- 86% of Americans say they're "very" or "fairly happy," a new low
- Happiness reports down since 2008 among nonwhites, steady among whites
- Republicans' happiness still high, while Democrats', independents' slides
WASHINGTON, D.C. -- The vast majority of Americans report being "very" (42%) or "fairly happy" (44%), but the combined 86% is down from 91% the last time Gallup asked about this, in December 2008. It is also the lowest overall percentage happy Gallup has recorded in periodic readings over 71 years and is only the fifth time happiness has dipped below the 90% mark in 23 readings since 1948.
With fewer than nine in 10 Americans feeling happy in the Dec. 2-15 Gallup poll, one in seven (14%) are "not too happy," the highest measured to date.
Americans' subdued level of happiness at the end of 2019 fits in with Gallup research finding that Americans' levels of stress and worry reached new heights in 2018, while their self-reported anger matched the previous high. From a global perspective, the incidence of stress in the U.S. was among the highest in the world. And the U.N.'s annual World Happiness Report, which uses Gallup life satisfaction ratings, ranked the U.S. at No. 19 for happiness in the world last year -- down from No. 18 in 2018 and from No. 14 in 2017.
Currently, 42% of U.S. adults describe themselves as "very happy" and 44% as "fairly happy." Historically, however, slightly more Americans on average have reported being very happy (47%) than fairly happy (45%). The record for Americans saying they are very happy, 55%, was set in December 2003, a figure that may have been influenced by Iraqi dictator Saddam Hussein's capture, which occurred during the polling period.
Who Has Become Less Happy?
Gallup trends since 2001 show that happiness was largely similar among racial, education and party subgroups from 2001 to 2008, with a few minor differences noted below. However, more significant gaps are seen in the latest data, as some groups are as happy today as they were in 2008, while others are less likely to say they are happy:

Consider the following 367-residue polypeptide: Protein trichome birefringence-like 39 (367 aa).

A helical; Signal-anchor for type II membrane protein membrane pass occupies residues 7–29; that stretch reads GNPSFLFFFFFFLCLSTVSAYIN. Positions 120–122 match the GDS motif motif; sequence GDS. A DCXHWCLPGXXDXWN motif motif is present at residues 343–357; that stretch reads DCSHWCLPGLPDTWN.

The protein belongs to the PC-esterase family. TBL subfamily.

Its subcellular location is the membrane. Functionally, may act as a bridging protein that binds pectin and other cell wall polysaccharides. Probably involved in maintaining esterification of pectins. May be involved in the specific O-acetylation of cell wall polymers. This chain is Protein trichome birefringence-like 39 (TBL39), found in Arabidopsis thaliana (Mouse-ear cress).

- Nonwhites: U.S. whites were a bit more likely to report being happy than nonwhites from 2001 to 2008. The difference was particularly acute in 2005, when 10 percentage points separated the two racial groups. That year, Hurricane Katrina ravaged the largely black city of New Orleans, Louisiana, and many black Americans interpreted the federal government's delayed response as rooted in racism. But the racial gap has widened to 14 points in the latest poll. The 91% of whites who report being happy in 2019 is within the 90% to 96% range seen since 2001, while nonwhites' reports of happiness have sunk to a new low of 77%.
- Adults with no college education: Since 2001, adults with at least some college education have tended to be slightly happier than those without any college experience, but that is especially pronounced in the latest data. While most educational groups are a bit less happy than they were in 2008, happiness is down 12 points to 79% among those with no college education versus only a few points among those with a college degree or postgraduate education. There was no change among those with some college.
Democrats and political independents: Democrats and independents were slightly less likely than Republicans to report being happy in Gallup measures from 2001 to 2008, but the gap is much wider today. The 94% of Republicans who now report being happy is squarely within this group's previous range of 92% to 97%, while happiness has dropped from 89% in 2008 to 83% in 2019 among Democrats, and from 91% to 83% among independents. When one looks specifically at the percentage who report being very happy, the gap has widened between Republicans and Democrats. The current 53% of Republicans and 29% of Democrats who report being very happy marks a 24-point spread -- larger than the previous gaps of 5 to 21 points between 2001 and 2008.
The vast majority of Americans report being happy today, but the level is slightly diminished in comparison to Gallup's historical trends since 1948.
The latest dip in U.S. happiness is likely intertwined with Americans' higher reports of stress, worry and anger. While stress, in particular, is not unique to the U.S., the country stands out on the list of mostly less developed countries where this emotion is most prevalent, as these countries face obstacles and instabilities on levels that Americans have not experienced.
Learn more about how the Gallup Poll Social Series works.